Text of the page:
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In a blatant misuse of technology, teenagers in Jaipur have been found faking their age on their Aadhar Cards just to watch A-rated Bollywood flick, ‘Kabir Singh’.

The Shahid Kapoor-starrer is going superhit in cinema halls across the country. But given its “adult” certification, those below the age of 18 cannot watch the film.

“My friends and I clicked pictures of our Aadhar Cards and edited them on a mobile app to change my date of birth. No one stopped us at the theatre entrance and we managed to watch the film,” said Aakash (name changed).

Another student Yuvraaj (name changed) said: “We booked bulk tickets through BookMyShow and surprisingly no one asked about our age or identity proof.”

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“The guards at the cinema hall did stop us but our school friends had already told us how to overcome the hurdle. So we clicked pictures of our Aadhar Cards on our smartphones, changed the date of birth and became adults in minutes,” he added.

An official from ticket booking website BookmyShow said: “A pop-up appears on our site while booking tickets which says that under people 18 cannot watch an A-rated film. But people ignore this pop-up and book the tickets. As this is an online transaction, we don’t ask for their ID proofs, which are checked at the entrance of the cinema hall.”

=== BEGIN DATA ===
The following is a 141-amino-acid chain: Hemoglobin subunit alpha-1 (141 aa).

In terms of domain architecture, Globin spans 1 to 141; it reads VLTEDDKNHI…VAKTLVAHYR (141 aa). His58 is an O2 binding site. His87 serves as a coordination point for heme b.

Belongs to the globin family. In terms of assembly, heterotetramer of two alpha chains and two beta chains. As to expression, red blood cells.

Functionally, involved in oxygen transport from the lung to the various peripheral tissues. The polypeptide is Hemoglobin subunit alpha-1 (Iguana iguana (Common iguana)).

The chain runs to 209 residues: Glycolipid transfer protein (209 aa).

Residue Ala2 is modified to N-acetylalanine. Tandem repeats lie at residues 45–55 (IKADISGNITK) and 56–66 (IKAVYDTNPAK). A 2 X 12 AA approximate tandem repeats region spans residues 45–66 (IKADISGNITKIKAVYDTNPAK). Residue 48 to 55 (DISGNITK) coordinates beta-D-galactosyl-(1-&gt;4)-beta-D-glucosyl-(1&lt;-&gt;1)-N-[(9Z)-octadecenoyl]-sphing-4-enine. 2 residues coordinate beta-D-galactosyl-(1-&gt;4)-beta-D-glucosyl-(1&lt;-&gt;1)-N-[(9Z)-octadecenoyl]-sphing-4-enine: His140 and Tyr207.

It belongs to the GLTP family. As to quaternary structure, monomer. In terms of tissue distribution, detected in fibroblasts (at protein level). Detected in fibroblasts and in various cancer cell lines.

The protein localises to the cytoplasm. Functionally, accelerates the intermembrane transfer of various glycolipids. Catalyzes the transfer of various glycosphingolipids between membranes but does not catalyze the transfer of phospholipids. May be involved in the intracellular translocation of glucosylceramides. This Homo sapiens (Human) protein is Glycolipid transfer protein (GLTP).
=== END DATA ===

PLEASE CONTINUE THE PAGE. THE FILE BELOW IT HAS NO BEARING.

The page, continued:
Another official from Inox Mumbai admitted that the multiplex chain was facing a challenge with ‘Kabir Singh’, for which teenagers were coming in large numbers. “However, they are being turned away by our staff handling the situation politely,” he added.

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The Inox official said: “When a customer enquires about an A-rated movie, we inform clearly that only patrons above 18 can watch it. We also put a red stamp on tickets for A-rated films.”

“The specators are also checked at the theatre entrance and not allowed inside if the age is below 18. Youngsters who come with their family are politely refuse entry. Inox follows a strict admission policy,” he added.

According to Psychologist Dr Anamika Paprilwal: “The film shows the overpossessiveness of Kabir Singh, the protagonist, which is being admired by the youth.”

Paprilwal said she herself spoke to many youngsters who came out after watching the film. “They said it was a film to be watched without applying the brain and forgotten once it was over.”

“‘We will lose our way if we bring it into our lives,’ they told me. Hope the youngsters realise the negative impact of needless glorification of wrong ideas on immature minds and they mean what they say,” she added.